50th anniversary of the Community Mental Health Centers Act

Did you know that 2013 marks the 50th anniversary of the Community Mental Health Centers (CMHC) Act? In 1955, President Eisenhower appointed the Joint Commission on Mental Illness and Health. The final report of the Joint Commission, released in 1961, set the stage for passage of the CMHC Act of 1963.  The Act provided Indiana the opportunity to develop a state plan for community mental health, funded in large part by federal grants provided directly to the designated agency.  It was the goal of the federal government to establish a CMHC in designated catchment areas, which would be defined by a mixture of geography and population. In order to qualify for a grant, the application had to propose a continuum of care involving “five essential services”:  inpatient hospitalization, partial hospitalization, outpatient, 24/7 emergency services, and consultation services.  The “five essential services” would later be expanded to twelve essential services that included addictions treatment and services for children. (Stephens, 2010)

The Indiana Department of Mental Health (IDMH) decided to collaborate with local communities and the Mental Health Association by jointly developing a state plan for community mental health services.  As a result, within Indiana, communities established locally governed not-for-profit corporations designed to deliver those identified “essential services.”  In order to provide coverage for the entire Indiana population and meet federal requirements, thirty CMHCs were developed.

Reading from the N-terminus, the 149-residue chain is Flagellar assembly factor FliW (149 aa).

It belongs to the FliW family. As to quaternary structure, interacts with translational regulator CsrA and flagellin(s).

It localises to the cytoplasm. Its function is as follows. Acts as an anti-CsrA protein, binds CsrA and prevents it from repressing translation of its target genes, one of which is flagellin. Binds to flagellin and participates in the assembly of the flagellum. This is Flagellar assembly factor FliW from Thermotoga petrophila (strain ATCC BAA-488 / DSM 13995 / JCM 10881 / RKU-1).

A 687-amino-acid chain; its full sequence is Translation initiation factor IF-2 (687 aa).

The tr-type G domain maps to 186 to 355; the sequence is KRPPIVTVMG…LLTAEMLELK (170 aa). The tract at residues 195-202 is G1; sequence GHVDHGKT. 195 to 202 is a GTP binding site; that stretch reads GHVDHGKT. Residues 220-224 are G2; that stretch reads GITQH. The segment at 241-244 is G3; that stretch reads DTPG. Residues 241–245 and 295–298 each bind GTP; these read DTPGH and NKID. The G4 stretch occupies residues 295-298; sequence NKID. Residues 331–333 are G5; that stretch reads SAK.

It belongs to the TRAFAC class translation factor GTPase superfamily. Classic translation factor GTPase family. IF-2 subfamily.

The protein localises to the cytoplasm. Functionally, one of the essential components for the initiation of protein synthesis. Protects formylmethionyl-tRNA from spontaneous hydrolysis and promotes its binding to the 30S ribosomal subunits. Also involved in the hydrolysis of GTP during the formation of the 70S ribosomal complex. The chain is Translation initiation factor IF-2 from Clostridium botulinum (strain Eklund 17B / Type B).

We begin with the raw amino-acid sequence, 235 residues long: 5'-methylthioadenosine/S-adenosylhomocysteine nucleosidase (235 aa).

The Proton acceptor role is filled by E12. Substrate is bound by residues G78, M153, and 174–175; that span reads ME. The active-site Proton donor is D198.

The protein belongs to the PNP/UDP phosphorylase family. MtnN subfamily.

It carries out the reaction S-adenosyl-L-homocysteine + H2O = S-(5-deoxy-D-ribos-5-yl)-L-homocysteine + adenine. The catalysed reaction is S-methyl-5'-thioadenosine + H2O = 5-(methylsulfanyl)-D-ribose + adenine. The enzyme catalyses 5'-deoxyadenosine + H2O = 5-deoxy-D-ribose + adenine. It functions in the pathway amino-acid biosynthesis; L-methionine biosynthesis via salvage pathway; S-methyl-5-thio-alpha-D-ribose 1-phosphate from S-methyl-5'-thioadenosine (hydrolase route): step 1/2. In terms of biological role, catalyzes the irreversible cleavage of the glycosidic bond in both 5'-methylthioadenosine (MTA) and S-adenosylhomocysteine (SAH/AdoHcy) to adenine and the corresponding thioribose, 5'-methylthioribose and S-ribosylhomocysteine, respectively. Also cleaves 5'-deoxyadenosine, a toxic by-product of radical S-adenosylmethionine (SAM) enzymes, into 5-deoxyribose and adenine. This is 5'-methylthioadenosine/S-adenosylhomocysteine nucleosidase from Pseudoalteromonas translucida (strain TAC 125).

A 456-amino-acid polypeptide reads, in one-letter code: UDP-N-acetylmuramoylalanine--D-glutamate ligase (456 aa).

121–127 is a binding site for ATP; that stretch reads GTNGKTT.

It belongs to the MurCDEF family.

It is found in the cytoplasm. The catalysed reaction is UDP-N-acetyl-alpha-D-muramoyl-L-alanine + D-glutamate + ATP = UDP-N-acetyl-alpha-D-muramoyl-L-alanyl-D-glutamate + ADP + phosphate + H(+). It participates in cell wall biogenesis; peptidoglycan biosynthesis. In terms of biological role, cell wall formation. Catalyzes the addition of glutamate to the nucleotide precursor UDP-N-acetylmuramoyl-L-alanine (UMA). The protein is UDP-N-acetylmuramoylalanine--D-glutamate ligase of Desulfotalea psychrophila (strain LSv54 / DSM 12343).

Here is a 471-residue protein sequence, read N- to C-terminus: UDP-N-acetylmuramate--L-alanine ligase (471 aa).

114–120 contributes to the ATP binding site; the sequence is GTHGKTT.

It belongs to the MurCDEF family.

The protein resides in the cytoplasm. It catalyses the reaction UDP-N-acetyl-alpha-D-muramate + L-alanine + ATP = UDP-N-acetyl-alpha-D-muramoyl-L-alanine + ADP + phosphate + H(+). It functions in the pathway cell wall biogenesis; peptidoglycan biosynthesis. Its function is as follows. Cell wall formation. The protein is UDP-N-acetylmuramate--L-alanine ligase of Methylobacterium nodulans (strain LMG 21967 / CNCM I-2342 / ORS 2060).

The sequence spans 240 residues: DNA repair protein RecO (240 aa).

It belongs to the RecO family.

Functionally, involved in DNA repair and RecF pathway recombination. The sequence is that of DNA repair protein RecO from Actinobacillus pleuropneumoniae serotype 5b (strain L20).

In 1971 the Indiana General Assembly passed Indiana Code 16-16-1, which governed community mental health centers. IC 16-16-1 required each county to provide financial support for that county’s designated CMHC, in an amount equal to four cents for each $100 of assessed property valuation. The statute provided that the Department of Mental Health would review and approve the operating budget of each CMHC and, after accounting for the required county funding, federal grants and service revenue, would contract with the CMHC for the amount of the operating deficit, utilizing funds appropriated by the Indiana General Assembly.  This type of funding became known as “so-called deficit financing methodology”. (Stephens, 2010)

Throughout the decades of the 1970s and 1980s, Indiana relied on the federal government to set policy for the governance of CMHCs, while the Department of Mental Health focused on the operation of state hospitals. When Jimmy Carter became President, he appointed a commission to review the development of community based mental health. Among the issues reviewed by the commission, was the problem of homelessness. Research into the causes of homelessness showed that many were individuals with a history of mental illness. (Stephens, 2010)

The Mental Health Systems Act, which resulted from the commission’s recommendations, required an additional seven “essential services”. These were: Child and Adolescent Services, Services to the Elderly, Alcoholism Services, Drug Abuse Services, Rape Crisis Services, Screening Services and Residential Services. The last two were directed toward the seriously mentally ill, who were at risk for homelessness. In 1981, Ronald Reagan became President and he offered a different view of the role of the federal government in mental health services. As a result, funding systems changed, and grants that had been provided directly to local community mental health centers were given to the states to administer. The policy-making role of the federal government was turned over to the states. (Stephens, 2010)